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Old March 6 2008, 03:49 AM   #1
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SFWA Nebula Award Nomination Controversy

This year's Science Fiction and Fantasy Writers of America (SFWA) Nebula ballot contains a script entry which has proven to be controversial and has caused some of the SFWA members to protest its inclusion on the ballot.

As seen on the SFWA website, the 2007 Nebula Award Final Ballot has been released and contains an entry that some consider to be in violation of the rules of the contest. The entry is from Star Trek: Phase II, formerly known as Star Trek: New Voyages. The title of the nominated entry is World Enough and Time.

The controversy is due to a belief that the entry does not meet the eligibility criteria needed to be on the ballot. The rules state that an eligible script must be "a professionally produced audio, radio, television, motion picture, multimedia, or theatrical script." Star Trek fan films have traditionally not been professionally made, nor able to make a profit, lest they fall afoul of Paramount, which owns the rights to Star Trek. Star Trek: Phase II has always presented itself as "fan films" for fans.

One SFWA member who disagrees with the inclusion of World Enough and Time is author and editor Keith R.A. DeCandido. "They are not professionally produced," he said, referring to fan films, which Phase II has usually presented their films as being. "What's more, they're unauthorized and, by the letter of the law, illegal. In fact, one of the reasons why they're not prosecuted, is because they don't turn a profit, which is one of the legion of ways that they're not professionally produced."

Marc Scott Zicree, who co-wrote World Enough and Time disagreed with DeCandido's assessment. "As co-writer, director and executive producer of 'World Enough and Time' (and also as someone with a thirty-year career as a writer-producer in network television), I'm glad to clarify things and categorically state that 'World Enough and Time' was a professional production that utilized literally hundreds of men and women, many of whom work full-time in film and television, and that it was done entirely with Paramount's knowledge and approval, and in no way violated their copyright."

Michael Capobianco, SFWA president, posted a response from SFWA regarding the decision to keep World Enough and Time on the ballot. "The Board examined these questions and voted unanimously to keep the work on the Nebula ballot," he said. "The decision was based on evidence that was provided from a number of sources, and we thank the parties who made statements and provided additional information to the Board. Since the term 'professionally produced' is nowhere defined in the Award Rules, there is some latitude for interpretation. However, certain precedents had been set by the SARC, and they were followed by the Board insofar as they were applicable. It was noted that the spirit of the Nebulas is one of inclusiveness, and that none of the other Nebula categories include the 'professionally produced' criterion."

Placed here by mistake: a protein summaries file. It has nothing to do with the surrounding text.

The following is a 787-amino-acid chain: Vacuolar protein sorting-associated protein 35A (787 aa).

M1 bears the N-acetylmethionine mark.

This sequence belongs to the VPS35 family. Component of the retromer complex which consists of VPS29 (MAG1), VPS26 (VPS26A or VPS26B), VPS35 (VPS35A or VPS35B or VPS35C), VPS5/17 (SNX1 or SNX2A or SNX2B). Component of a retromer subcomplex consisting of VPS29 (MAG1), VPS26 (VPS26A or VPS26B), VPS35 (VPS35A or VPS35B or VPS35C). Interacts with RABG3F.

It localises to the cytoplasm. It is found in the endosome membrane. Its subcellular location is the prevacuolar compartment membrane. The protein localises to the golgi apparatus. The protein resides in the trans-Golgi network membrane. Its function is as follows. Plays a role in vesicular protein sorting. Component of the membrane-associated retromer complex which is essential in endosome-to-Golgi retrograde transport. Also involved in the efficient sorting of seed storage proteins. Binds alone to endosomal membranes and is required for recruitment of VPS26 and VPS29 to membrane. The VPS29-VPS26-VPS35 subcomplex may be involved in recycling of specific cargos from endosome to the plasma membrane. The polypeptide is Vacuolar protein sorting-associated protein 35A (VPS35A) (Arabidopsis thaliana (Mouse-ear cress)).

Capobianco went on to say that "One factor that was considered important was that Marc Zicree and Michael Reaves were paid for their script of 'Worlds Enough and Time.' Other factors were looked at, and, in at least one instance, it was concluded that the production only qualified under a technicality, but the technicality was in keeping with past interpretations of the Award Rules."

"It is clear from our investigation that Paramount has permitted WEaT to exist and encouraged its production and that of subsequent productions by the same company," said Capobianco. "This is not simply a fan production that was tolerated by Paramount; while it may or may not have been specifically authorized, it has had tacit authorization. Under these circumstances, the Board felt that WEaT should be given the benefit of the doubt and allowed on the ballot.

In a follow up blog entry, DeCandido said, "What I have learned from this is that SFWA blithely put the words 'professionally produced' in the guidelines for Best Script without having a clear notion of what that means exactly." He added that "Personally, I think that CBS/Paramount's "tacit approval" is a dubious criterion to base this on, and seeing an organization that supposedly values the protection of copyright and trademark use that is disheartening."